Cooking in the Classroom: Fun with Tea Parties!Nov 26, 2017
When my kids were young we had lots of tea parties. We’d set the table with a pretty cloth napkin laid out as a table cloth, a tray with a little tea set with sugar cubes and a little pitcher of milk, and sometimes a plate of cookies or crackers. They loved it and of course, their favorite part was putting sugar cubes in the warm tea and watching them dissolve. I loved it because of the conversation that ensued when we sat down together.
One day I discovered a tea at Whole Foods called “Good Mood Tea”! It’s a nice herbal tea with St. John’s Wort by Traditional Medicinals. For years, whenever someone was cranky at our house, they’d be offered a cup of Good Mood tea. And guess what, it worked for all of us! Just taking time for a cup of hot tea offers a moment for perspective-taking and change of pace – which is usually what we need when those cranky moments descend.
You can use this same idea in your classroom, creating an opportunity for a cup of warm tea and conversation with your children. Maybe at snack time, or as a special dessert after lunch, or even on the playground on a cool day!
Here are some ideas…
- Serve chamomile tea, as this herbal tea is gentle and recommended for children. And there’s a literacy connection – since Peter Rabbit’s mom gave him chamomile tea after his shenanigans in Mr. McGregor’s garden!
- Brew the tea and then transfer it to the teapot when it’s cooked down enough for children to drink.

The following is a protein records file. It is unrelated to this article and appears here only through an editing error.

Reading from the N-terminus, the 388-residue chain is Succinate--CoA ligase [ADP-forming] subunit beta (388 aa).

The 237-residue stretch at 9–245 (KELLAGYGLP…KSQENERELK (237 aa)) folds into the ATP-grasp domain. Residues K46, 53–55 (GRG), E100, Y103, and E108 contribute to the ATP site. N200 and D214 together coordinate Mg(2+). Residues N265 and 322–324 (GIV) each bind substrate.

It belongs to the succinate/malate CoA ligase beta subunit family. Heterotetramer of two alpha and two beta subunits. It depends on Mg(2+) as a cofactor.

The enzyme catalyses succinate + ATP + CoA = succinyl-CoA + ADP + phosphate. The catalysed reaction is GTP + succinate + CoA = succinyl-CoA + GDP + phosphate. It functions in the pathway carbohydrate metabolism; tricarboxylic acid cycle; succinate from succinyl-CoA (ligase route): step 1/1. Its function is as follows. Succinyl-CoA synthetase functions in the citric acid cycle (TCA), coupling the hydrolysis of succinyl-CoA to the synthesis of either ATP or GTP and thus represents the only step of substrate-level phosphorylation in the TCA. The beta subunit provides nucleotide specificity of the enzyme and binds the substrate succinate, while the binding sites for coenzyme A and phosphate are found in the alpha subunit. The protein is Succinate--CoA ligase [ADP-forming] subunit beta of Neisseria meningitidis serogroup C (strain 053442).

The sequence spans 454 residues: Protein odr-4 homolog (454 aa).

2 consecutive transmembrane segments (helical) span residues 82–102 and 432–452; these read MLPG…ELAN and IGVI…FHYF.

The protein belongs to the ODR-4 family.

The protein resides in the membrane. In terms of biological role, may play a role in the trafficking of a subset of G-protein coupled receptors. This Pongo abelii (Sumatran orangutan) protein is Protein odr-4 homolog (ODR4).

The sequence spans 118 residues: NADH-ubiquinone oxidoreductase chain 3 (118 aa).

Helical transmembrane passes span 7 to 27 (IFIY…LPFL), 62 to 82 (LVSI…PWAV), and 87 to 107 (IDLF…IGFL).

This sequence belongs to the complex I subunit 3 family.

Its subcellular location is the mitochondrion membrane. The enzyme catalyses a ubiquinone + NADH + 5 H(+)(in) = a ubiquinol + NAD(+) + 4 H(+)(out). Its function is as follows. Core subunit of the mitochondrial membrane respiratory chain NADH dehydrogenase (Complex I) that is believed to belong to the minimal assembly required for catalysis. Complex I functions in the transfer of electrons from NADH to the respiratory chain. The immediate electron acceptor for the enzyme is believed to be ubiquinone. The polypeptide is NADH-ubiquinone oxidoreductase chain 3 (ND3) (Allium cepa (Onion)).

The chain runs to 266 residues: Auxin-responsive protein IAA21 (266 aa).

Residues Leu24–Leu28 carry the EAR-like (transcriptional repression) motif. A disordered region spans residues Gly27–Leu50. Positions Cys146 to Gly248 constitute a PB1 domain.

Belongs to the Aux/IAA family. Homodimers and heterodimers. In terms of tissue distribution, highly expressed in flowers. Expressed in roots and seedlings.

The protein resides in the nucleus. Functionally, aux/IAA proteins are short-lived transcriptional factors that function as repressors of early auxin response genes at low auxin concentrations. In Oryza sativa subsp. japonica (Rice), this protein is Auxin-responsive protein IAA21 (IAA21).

- Use real tea sets with teacups. Sure, you’ll need to keep the group small and supervise well, but think of the fine motor skills developed when you pour tea from the pot, hold a teacup by the handle, use a tong to pick up a sugar cube, and small spoon to stir.
- As you have tea with your children, ask questions and encourage them to talk about what they’re doing. This is a great time for conversation and supports social-emotional skills as children experience it together.
- Use your tea party as a time to model phrases like: “Would you like some tea?” “Please pass the sugar.” “Thank you for…” “Would you like a refill?” “This is delicious!” and model manners by being kind of fancy yourself – teach them to hold their pinky out and close their eyes and say, “Mmmm!” as they sip.
- The day before your tea party, as a class, you could bake sugar cookies with colored sugar sprinkles on top! Use slice and bake the dough, giving each child a little ball, and ask them to flatten it like a pancake. Use a small cookie cutter to make a cookie, placing each child’s on a piece of parchment paper with their name on it. Bake, set aside, and serve them at your tea party!
Just another way to have some fun with food with your kids!
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